I don't know about you, but upon hearing that the psych-pop duo MGMT is threatening to sue Nicolas Sarkozy--as in President of France Nicolas Sarkozy--for copyright infringement over the unauthorized use of their song "Kids" in some online videos for his Union for a Popular Movement party, the first thought that popped into my head was, "Just how the H-E-double-freedom-fries does a song recorded by two Brooklyn NY-based Wesleyan University graduates wind up as a political campaign song on the Left Banke of Paris?"
The second thought was that maybe, just maybe, the song wound up in Sarkozy's ear by way of Mrs. Sarkozy--as in model/singer Carla Bruni-Sarkozy--who, as the highest-charting music performer on the world political stage, may well have MGMT's
Oracular Spectacular CD on her moi-pod these days. After all, it was voted NME's Album of the Year just a Chunnel ride away in London a few months ago.
The third thought was that maybe Monsieur Sarkozy's decision to use "Kids" without MGMT's permission wasn't really, as a statement released by his party claimed, "an unintentional mistake." (An offer of $1.25 in symbolic damages was quickly dismissed by MGMT's lawyers as "insulting.") Why the suspicion? Well, perhaps Sarkozy listened not just to "Kids," but also Oracular's opening track "Time to Pretend," which includes the following lyrics: "Let's make some music, make some money, find some models for wives/I'll go to Paris take some heroin and f*** with the stars."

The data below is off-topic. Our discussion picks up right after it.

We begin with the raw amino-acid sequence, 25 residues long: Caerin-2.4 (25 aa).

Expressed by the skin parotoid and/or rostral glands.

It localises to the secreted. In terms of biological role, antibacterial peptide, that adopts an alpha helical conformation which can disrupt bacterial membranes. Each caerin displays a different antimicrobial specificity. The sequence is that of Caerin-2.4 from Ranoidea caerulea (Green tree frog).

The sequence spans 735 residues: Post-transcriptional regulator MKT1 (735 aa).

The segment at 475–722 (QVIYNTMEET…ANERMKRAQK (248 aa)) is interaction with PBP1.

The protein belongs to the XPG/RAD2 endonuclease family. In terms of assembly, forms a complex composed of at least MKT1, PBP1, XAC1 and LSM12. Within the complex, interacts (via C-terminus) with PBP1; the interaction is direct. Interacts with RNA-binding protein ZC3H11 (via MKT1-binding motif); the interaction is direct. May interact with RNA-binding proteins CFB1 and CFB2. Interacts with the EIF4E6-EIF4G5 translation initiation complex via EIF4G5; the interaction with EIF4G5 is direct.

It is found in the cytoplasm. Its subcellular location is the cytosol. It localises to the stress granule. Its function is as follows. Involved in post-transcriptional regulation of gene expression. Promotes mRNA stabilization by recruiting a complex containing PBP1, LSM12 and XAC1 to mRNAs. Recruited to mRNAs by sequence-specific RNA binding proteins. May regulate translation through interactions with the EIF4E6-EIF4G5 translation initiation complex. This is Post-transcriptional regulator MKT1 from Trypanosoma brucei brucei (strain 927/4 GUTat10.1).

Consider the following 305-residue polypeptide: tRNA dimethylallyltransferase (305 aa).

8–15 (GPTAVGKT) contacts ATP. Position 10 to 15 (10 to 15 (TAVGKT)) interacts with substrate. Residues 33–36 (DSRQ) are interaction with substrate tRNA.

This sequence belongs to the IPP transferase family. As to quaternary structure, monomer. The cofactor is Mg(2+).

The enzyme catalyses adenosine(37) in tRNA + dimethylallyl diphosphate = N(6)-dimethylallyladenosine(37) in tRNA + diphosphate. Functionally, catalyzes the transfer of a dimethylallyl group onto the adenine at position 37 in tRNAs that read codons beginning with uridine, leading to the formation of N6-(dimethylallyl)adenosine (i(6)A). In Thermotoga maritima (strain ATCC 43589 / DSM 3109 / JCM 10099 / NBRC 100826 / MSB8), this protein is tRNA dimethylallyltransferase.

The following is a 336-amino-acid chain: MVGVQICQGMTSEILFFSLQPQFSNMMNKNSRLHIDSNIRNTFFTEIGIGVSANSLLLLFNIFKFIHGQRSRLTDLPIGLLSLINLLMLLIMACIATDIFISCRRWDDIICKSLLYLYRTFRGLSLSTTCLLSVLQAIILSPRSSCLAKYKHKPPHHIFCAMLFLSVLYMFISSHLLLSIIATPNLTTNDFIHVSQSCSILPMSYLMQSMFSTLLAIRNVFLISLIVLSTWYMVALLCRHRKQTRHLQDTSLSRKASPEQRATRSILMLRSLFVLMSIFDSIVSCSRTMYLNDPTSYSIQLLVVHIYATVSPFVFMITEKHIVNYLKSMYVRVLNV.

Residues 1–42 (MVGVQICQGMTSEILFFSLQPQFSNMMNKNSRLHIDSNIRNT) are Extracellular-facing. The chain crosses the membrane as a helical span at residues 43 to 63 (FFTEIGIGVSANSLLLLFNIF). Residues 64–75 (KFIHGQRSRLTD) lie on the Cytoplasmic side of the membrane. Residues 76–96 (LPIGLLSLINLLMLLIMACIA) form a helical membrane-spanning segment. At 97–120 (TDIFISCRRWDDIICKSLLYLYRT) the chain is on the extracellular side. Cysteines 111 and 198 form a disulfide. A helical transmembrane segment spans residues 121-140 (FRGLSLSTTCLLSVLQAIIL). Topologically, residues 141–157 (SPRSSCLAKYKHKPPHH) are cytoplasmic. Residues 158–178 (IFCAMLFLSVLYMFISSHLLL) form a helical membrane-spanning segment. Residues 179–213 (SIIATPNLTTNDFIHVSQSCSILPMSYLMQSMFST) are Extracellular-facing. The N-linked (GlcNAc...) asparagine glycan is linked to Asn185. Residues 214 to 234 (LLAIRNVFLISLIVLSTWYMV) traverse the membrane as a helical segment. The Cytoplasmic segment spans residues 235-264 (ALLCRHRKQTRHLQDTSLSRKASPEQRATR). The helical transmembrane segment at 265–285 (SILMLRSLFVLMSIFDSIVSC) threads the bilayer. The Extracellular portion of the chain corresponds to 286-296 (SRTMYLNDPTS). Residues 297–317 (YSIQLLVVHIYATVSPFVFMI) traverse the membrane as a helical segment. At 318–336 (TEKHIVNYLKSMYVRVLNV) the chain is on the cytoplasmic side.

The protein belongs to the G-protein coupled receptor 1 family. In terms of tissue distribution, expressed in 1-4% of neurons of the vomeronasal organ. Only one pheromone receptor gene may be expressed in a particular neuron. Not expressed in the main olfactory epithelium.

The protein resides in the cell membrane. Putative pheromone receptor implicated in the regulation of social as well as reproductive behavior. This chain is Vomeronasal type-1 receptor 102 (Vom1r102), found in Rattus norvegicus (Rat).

Which thus leads to the fourth thought: Maybe Sarkozy wanted to get back at Yankee brats Andrew Van Wyngarden and Ben Goldwasser for dissing life in gay Paree!
Can you say "International Incident" — in French?
Remarkably, this is actually the second musician vs. politician lawsuit to be in the news this week. Right here in America, a federal district court in Los Angeles declined to dismiss singer-songwriter Jackson Browne's lawsuit against John McCain and the Republican National Committee for unauthorized use of his song "Running On Empty" in an ad that popped up on the Web last fall during the Arizona Senator's failed Presidential bid. The video, which used the song to mock Barack Obama's call for gas conservation, so infuriated Obama supporter Browne that he immediately filed the lawsuit, which he remains determined to take all the way to court.
Browne's attorney says the court's decision is a "solid victory for songwriters and performers and reflects an affirmation of their intellectual property rights and their freedom from being conscripted as involuntary endorsers of political candidates and campaign messages."
Of course, in the run-up to the '08 election, "Running On Empty" wasn't the only song that McCain tried to use and then had to run away from (on either empty, or Viagra). As Browne's lawyer has reminded everyone, "They used a John Mellencamp song until he made them stop, and he used an ABBA song and a Frankie Valli song."
Which brings us to the fifth and final thought: Did John McCain really think touting music by a group from Sweden was going to help him get elected President of the United States?